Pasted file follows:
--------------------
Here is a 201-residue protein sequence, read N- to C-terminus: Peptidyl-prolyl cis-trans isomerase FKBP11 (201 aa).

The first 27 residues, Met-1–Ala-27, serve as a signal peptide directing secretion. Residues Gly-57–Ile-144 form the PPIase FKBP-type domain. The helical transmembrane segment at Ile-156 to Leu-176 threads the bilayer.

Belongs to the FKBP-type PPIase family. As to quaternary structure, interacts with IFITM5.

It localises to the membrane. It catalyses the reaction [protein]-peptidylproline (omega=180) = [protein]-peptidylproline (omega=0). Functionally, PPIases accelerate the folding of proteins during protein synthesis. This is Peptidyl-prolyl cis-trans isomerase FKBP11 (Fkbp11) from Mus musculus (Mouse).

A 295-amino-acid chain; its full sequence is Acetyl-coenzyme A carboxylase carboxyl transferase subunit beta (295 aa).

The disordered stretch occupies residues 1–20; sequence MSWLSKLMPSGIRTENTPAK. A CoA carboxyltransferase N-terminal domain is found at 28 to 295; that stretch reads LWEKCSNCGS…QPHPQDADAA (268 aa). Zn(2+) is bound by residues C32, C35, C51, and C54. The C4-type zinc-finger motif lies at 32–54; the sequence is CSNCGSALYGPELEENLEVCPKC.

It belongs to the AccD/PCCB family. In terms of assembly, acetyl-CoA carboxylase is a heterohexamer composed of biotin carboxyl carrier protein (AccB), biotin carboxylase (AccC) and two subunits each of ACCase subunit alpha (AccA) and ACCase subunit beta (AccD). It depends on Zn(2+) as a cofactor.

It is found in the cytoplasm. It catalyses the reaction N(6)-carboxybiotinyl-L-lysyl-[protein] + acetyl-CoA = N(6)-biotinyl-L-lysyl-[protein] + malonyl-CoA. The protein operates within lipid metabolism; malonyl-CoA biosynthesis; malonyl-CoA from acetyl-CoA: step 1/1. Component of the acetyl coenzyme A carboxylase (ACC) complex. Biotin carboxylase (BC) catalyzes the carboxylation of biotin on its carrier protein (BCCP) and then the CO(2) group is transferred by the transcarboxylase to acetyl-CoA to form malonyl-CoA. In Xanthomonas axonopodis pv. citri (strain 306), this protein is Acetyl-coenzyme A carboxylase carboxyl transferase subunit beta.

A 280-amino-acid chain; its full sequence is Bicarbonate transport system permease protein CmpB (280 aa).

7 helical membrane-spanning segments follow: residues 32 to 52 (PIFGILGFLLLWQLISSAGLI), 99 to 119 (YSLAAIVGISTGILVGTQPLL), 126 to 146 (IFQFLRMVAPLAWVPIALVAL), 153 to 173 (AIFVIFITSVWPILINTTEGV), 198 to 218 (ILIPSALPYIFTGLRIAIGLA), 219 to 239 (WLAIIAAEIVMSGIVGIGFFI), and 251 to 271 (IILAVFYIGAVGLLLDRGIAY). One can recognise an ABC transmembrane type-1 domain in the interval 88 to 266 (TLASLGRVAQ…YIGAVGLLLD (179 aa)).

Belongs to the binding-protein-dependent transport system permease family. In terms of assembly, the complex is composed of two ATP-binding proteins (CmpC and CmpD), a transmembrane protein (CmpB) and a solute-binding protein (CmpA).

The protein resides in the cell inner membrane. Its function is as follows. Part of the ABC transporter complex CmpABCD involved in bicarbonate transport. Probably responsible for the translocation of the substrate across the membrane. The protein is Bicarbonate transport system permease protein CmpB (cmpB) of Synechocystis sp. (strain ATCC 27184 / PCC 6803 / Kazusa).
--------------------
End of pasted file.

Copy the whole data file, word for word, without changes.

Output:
Here is a 201-residue protein sequence, read N- to C-terminus: Peptidyl-prolyl cis-trans isomerase FKBP11 (201 aa).

The first 27 residues, Met-1–Ala-27, serve as a signal peptide directing secretion. Residues Gly-57–Ile-144 form the PPIase FKBP-type domain. The helical transmembrane segment at Ile-156 to Leu-176 threads the bilayer.

Belongs to the FKBP-type PPIase family. As to quaternary structure, interacts with IFITM5.

It localises to the membrane. It catalyses the reaction [protein]-peptidylproline (omega=180) = [protein]-peptidylproline (omega=0). Functionally, PPIases accelerate the folding of proteins during protein synthesis. This is Peptidyl-prolyl cis-trans isomerase FKBP11 (Fkbp11) from Mus musculus (Mouse).

A 295-amino-acid chain; its full sequence is Acetyl-coenzyme A carboxylase carboxyl transferase subunit beta (295 aa).

The disordered stretch occupies residues 1–20; sequence MSWLSKLMPSGIRTENTPAK. A CoA carboxyltransferase N-terminal domain is found at 28 to 295; that stretch reads LWEKCSNCGS…QPHPQDADAA (268 aa). Zn(2+) is bound by residues C32, C35, C51, and C54. The C4-type zinc-finger motif lies at 32–54; the sequence is CSNCGSALYGPELEENLEVCPKC.

It belongs to the AccD/PCCB family. In terms of assembly, acetyl-CoA carboxylase is a heterohexamer composed of biotin carboxyl carrier protein (AccB), biotin carboxylase (AccC) and two subunits each of ACCase subunit alpha (AccA) and ACCase subunit beta (AccD). It depends on Zn(2+) as a cofactor.

It is found in the cytoplasm. It catalyses the reaction N(6)-carboxybiotinyl-L-lysyl-[protein] + acetyl-CoA = N(6)-biotinyl-L-lysyl-[protein] + malonyl-CoA. The protein operates within lipid metabolism; malonyl-CoA biosynthesis; malonyl-CoA from acetyl-CoA: step 1/1. Component of the acetyl coenzyme A carboxylase (ACC) complex. Biotin carboxylase (BC) catalyzes the carboxylation of biotin on its carrier protein (BCCP) and then the CO(2) group is transferred by the transcarboxylase to acetyl-CoA to form malonyl-CoA. In Xanthomonas axonopodis pv. citri (strain 306), this protein is Acetyl-coenzyme A carboxylase carboxyl transferase subunit beta.

A 280-amino-acid chain; its full sequence is Bicarbonate transport system permease protein CmpB (280 aa).

7 helical membrane-spanning segments follow: residues 32 to 52 (PIFGILGFLLLWQLISSAGLI), 99 to 119 (YSLAAIVGISTGILVGTQPLL), 126 to 146 (IFQFLRMVAPLAWVPIALVAL), 153 to 173 (AIFVIFITSVWPILINTTEGV), 198 to 218 (ILIPSALPYIFTGLRIAIGLA), 219 to 239 (WLAIIAAEIVMSGIVGIGFFI), and 251 to 271 (IILAVFYIGAVGLLLDRGIAY). One can recognise an ABC transmembrane type-1 domain in the interval 88 to 266 (TLASLGRVAQ…YIGAVGLLLD (179 aa)).

Belongs to the binding-protein-dependent transport system permease family. In terms of assembly, the complex is composed of two ATP-binding proteins (CmpC and CmpD), a transmembrane protein (CmpB) and a solute-binding protein (CmpA).

The protein resides in the cell inner membrane. Its function is as follows. Part of the ABC transporter complex CmpABCD involved in bicarbonate transport. Probably responsible for the translocation of the substrate across the membrane. The protein is Bicarbonate transport system permease protein CmpB (cmpB) of Synechocystis sp. (strain ATCC 27184 / PCC 6803 / Kazusa).